Sue Roche, Business Unit Manager at SolutionsPT, looks at how some manufacturers are already using 'big data' and why more need to embrace it.
'Big data' generally refers to a set of information so large and complex that conventional database management tools or traditional data processing applications cannot cope. So, how can we realise its potential and make it work for our manufacturing industry?
The American National Security Agency claims to collect call records at a staggering rate of three billion a day and is alleged to be building a surveillance and storage capability with the space for 500 years' worth of communications. Truly BIG data. And, while the numbers associated with data collection and analysis in industrial environments are nowhere near that level, they can still be mind-boggling. Your average manufacturing site easily generates tens of millions of data points every day and can require this data to be stored for many years.
Manufacturers are not generally known for their willingness to embrace new, cutting-edge technologies; however, many are embracing the use of SCADA systems and process data historians to collect the huge volumes of data that are essential for the visualisation and effective running of process plants. SCADA systems and data analysis programmes are routinely used in manufacturing to not only handle millions of data points every minute, but also to identify problems in production.
These technologies alert us to when a manufacturing line or industrial plant might be trending off specification. Operators can then drill down into the data to troubleshoot or carry out root cause analysis.
Manufacturing data tends to be structured and time-sequenced, which makes this analysis fairly straightforward. But with the rise of disparate data sources and the use of search engine-based technologies to interrogate unstructured data, dashboard-style mash-ups are becoming increasingly available. It will not be long before this same sort of technology is commonplace in many industrial and commercial applications and improving our day-to-day experience.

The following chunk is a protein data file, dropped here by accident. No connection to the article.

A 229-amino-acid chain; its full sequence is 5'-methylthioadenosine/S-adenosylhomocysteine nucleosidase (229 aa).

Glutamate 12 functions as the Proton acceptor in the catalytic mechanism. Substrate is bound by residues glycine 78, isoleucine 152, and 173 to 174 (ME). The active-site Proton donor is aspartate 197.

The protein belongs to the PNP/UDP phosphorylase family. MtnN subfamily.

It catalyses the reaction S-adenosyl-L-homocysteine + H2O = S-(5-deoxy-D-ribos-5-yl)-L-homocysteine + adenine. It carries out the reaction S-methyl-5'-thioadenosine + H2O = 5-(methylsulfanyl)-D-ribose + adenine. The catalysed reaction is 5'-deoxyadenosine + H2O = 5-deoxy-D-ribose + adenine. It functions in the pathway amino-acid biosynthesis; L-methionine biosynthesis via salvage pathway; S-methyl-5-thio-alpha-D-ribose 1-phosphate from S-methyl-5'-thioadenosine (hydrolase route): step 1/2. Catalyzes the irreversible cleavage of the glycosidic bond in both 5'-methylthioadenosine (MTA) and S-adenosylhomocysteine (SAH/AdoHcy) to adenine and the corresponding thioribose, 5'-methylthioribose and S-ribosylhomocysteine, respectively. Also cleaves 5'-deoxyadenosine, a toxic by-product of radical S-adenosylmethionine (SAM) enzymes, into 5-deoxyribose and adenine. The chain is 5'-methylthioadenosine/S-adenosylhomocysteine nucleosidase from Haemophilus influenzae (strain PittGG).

One of SolutionsPT's major customers, a biochemical manufacturer, has been using a process data historian for some years, collecting data from seven of its gateway servers every 15 seconds. This equates to more than 75 million data points collected every day. This data is then used to create dashboards that enable the monitoring of batches and the optimisation of processes, and has been instrumental in improving the efficiency of the site and increasing output by 75 per cent, which is an excellent illustration of the benefits offered by big data in manufacturing.
But not all manufacturers are using their data as strategically, and are therefore missing out on advantages that big data offers manufacturers. Many companies have already invested in a data infrastructure but do not realise the extent of the data they are currently collecting and how it could be analysed and applied for business improvement. Simply put, they have a huge data asset that they are not making the most of. In these harsh economic times, where the emphasis is on increasing productivity without increasing capital investment, it would make sense to squeeze as much benefit from this data asset as possible.
Indeed there is an increasing view that analysis of data intelligence will be one of the key factors to differentiate the more successful organisation in future. This is particularly true for manufacturers which face their own specific set of challenges, where many are fighting for survival not only against their competitors, but sometimes internally against other plants and sites based in other countries which enjoy lower cost bases.
Therefore, it would be advantageous to secure the support of an industrial IT specialist to help employ the data from their process data historian to achieve a competitive edge. This can often be achieved by auditing and assessing your current data infrastructure or specifying these systems from scratch. The appropriate tools can then be introduced to analyse, report and present the data as useful information and disseminate as appropriate to the wider organisation.
By making information available to operators, SolutionsPT can help employee engagement and drive improvements. The easy availability and analysis of data can transform the way a company works and enable a manufacturer to better understand the plant, and predict and manage performance. With so much of this data already available and locked in process data historians, accessing could be a lot easier than you think.
For further information about managing and using big data in manufacturing, go to www.wonderware.co.uk.